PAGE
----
Cnæus Julius Agricola was born at the ancient and illustrious colony of Forum Julii. Both his grandfathers were imperial procurators, an office which confers the rank of equestrian nobility. His father, Julius Græcinus, of the senatorian order, was famous for the study of eloquence and philosophy; and by these accomplishments he drew on himself the displeasure of Caius Cæsar,[133] for, being commanded to undertake the [213]accusation of Marcus Silanus—on his refusal, he was put to death. His mother was Julia Procilla, a lady of exemplary chastity. Educated with tenderness in her bosom, he passed his childhood and youth in the attainment of every liberal art. He was preserved from the allurements of vice, not only by a naturally good disposition, but by being sent very early to pursue his studies at Massilia;[134] a place where Grecian politeness and provincial frugality are happily united. I remember he was used to relate, that in his early youth he should have engaged with more ardor in philosophical speculation than was suitable to a Roman and a senator, had not the prudence of his mother restrained the warmth and vehemence of his disposition: for his lofty and upright spirit, inflamed by the charms of glory and exalted reputation, led him to the pursuit with more eagerness than discretion. Reason and riper years tempered his warmth; and from the study of wisdom, he retained what is most difficult to compass—moderation.

He learned the rudiments of war in Britain, under Suetonius Paulinus, an active and prudent commander, who chose him for his tent companion, in order to form an estimate of his merit. Nor did Agricola, like many young men, who convert military service into wanton pastime, avail himself licentiously or slothfully of his tribunitial title, or his inexperience, to spend his time in pleasures and absences from duty; but he employed himself in gaining a knowledge of the [214]country, making himself known to the army, learning from the experienced, and imitating the best; neither pressing to be employed through vainglory, nor declining it through timidity; and performing his duty with equal solicitude and spirit. At no other time in truth was Britain more agitated or in a state of greater uncertainty. Our veterans slaughtered, our colonies burned, our armies cut off—we were then contending for safety, afterward for victory. During this period, altho all things were transacted under the conduct and direction of another, and the stress of the whole, as well as the glory of recovering the province, fell to the general's share, yet they imparted to the young Agricola skill, experience, and incentives; and the passion for military glory entered his soul; a passion ungrateful to the times, in which eminence was unfavorably construed, and a great reputation was no less dangerous than a bad one.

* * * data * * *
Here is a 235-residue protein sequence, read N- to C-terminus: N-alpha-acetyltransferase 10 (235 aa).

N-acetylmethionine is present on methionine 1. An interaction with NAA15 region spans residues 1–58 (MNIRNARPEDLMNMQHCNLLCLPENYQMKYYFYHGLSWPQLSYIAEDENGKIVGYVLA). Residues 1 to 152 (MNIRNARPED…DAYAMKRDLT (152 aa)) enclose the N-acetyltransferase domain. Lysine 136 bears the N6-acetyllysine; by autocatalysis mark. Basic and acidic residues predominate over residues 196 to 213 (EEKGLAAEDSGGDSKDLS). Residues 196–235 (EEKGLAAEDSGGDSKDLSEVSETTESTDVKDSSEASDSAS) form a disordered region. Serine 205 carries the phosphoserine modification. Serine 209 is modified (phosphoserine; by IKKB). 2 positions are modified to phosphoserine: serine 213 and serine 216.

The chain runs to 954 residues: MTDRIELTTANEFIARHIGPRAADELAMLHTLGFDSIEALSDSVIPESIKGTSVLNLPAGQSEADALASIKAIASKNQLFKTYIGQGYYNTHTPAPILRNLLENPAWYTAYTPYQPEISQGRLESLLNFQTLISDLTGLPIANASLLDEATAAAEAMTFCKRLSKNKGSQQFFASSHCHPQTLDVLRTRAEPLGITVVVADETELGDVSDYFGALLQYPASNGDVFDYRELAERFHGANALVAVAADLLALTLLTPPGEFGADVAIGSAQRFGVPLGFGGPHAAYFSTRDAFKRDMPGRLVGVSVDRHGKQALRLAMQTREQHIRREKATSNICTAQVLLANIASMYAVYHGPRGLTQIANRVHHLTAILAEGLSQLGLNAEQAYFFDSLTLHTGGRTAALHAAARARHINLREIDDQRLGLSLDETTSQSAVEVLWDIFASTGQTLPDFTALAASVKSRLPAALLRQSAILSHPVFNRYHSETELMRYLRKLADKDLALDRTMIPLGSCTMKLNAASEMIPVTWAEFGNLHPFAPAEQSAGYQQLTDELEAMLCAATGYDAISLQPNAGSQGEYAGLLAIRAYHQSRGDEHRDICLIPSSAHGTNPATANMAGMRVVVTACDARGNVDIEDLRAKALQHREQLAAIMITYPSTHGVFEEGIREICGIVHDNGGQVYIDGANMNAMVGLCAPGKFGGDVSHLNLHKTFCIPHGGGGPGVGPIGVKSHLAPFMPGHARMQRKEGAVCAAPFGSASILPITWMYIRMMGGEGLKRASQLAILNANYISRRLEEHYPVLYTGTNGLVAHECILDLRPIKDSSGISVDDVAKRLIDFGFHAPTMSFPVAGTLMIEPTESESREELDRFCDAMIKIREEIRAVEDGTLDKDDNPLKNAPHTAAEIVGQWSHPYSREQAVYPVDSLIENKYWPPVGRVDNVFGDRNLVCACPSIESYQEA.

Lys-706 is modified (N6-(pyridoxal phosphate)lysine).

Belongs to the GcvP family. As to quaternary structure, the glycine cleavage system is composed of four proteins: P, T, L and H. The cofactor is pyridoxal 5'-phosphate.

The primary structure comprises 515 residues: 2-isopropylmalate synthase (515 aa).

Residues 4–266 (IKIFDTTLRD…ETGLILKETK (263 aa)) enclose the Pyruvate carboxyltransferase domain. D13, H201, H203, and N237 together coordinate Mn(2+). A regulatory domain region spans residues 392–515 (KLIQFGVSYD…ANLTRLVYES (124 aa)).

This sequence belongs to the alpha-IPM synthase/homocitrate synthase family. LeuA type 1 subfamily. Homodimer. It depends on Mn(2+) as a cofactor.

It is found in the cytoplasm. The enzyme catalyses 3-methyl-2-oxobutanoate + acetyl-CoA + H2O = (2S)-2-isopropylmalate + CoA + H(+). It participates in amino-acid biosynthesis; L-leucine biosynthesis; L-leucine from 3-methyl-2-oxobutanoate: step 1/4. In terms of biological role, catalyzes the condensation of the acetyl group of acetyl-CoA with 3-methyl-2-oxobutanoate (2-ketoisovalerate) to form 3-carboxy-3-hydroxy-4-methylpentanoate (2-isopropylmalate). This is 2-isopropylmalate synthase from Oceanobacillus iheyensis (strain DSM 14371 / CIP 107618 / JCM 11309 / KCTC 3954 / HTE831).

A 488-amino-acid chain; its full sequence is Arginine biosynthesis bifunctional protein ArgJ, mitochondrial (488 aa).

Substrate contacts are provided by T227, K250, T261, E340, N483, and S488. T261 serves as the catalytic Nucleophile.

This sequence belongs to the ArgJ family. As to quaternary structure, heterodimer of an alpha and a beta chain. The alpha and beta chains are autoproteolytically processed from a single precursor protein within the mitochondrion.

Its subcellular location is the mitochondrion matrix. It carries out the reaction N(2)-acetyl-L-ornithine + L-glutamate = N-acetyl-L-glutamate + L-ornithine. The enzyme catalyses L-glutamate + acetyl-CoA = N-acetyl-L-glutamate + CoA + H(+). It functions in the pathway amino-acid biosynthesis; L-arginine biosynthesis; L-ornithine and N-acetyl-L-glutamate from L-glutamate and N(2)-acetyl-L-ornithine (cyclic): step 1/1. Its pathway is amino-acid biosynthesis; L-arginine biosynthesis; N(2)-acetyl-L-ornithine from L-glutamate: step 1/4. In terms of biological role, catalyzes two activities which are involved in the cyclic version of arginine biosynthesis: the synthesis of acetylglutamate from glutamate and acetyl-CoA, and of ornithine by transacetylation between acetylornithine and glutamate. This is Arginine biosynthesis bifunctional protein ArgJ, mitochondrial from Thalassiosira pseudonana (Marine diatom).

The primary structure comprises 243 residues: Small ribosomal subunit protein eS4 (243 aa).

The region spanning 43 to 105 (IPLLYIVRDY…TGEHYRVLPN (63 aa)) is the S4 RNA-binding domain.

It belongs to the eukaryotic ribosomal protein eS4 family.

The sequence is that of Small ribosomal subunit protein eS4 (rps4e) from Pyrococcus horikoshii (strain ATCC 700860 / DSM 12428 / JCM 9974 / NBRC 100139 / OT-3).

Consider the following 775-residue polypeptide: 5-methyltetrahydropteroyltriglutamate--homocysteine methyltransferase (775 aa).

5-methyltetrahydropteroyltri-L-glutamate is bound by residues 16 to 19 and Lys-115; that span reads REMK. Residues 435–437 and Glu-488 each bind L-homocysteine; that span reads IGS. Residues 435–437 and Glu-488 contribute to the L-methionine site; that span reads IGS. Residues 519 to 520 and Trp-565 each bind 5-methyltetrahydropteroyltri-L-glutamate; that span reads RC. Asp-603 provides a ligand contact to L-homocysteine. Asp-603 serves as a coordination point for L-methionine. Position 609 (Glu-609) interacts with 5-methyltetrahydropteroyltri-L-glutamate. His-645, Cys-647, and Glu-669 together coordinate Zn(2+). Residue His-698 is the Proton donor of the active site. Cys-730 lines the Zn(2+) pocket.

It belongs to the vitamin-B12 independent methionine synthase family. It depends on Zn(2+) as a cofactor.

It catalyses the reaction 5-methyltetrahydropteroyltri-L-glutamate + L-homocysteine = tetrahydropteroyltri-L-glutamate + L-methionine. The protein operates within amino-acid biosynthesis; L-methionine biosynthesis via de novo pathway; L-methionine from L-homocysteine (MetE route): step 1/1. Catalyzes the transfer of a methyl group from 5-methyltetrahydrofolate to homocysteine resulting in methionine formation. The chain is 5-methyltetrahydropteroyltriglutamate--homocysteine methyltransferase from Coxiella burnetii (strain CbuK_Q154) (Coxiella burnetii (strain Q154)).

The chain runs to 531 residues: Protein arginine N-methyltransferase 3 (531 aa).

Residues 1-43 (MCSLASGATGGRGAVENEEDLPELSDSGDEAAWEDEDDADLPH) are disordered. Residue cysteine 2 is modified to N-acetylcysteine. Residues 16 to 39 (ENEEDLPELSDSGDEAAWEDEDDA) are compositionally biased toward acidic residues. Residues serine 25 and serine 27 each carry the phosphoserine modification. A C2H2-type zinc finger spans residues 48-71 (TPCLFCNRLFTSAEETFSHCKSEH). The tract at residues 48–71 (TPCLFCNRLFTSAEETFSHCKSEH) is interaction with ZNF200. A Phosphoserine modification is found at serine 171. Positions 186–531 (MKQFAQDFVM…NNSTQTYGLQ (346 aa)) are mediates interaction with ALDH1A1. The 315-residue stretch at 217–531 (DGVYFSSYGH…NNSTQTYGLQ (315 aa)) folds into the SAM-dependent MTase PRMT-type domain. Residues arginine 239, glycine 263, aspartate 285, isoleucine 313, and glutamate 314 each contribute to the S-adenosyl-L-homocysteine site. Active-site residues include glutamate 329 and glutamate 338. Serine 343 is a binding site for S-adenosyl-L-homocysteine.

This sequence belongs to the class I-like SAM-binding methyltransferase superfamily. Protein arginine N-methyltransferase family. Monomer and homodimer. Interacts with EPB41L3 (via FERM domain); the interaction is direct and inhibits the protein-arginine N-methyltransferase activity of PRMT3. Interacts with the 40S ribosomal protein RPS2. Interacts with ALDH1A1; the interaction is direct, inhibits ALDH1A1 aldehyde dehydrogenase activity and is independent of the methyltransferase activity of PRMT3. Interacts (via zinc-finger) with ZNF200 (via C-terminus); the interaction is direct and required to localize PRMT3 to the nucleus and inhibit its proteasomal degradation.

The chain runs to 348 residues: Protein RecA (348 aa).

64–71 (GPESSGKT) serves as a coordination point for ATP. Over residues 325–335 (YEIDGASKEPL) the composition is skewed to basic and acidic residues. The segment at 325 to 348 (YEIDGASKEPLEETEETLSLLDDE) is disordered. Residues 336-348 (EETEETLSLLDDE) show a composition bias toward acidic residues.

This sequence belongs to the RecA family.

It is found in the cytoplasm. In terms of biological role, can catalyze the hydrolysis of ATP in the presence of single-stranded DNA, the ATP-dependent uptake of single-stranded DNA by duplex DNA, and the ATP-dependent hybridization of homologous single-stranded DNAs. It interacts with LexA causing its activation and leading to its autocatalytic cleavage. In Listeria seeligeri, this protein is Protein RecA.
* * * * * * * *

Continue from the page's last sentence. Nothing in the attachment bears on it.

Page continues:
Departing thence to undertake the offices of magistracy in Rome, he married Domitia Decidiana, a lady of illustrious descent, from which connection he derived credit and support in his pursuit of greater things. They lived together in admirable harmony and mutual affection; each giving the preference to the other; a conduct equally laudable in both, except that a greater degree of praise is due to a good wife, in proportion as a bad one deserves the greater censure. The lot of questorship gave him Asia for his province, and the proconsul Salvius Titianus[135] for his superior; by neither of which circumstances was he corrupted, altho the province was [215]wealthy and open to plunder, and the proconsul, from his rapacious disposition, would readily have agreed to a mutual concealment of guilt. His family was there increased by the birth of a daughter, who was both the support of his house, and his consolation; for he lost an elder-born son in infancy....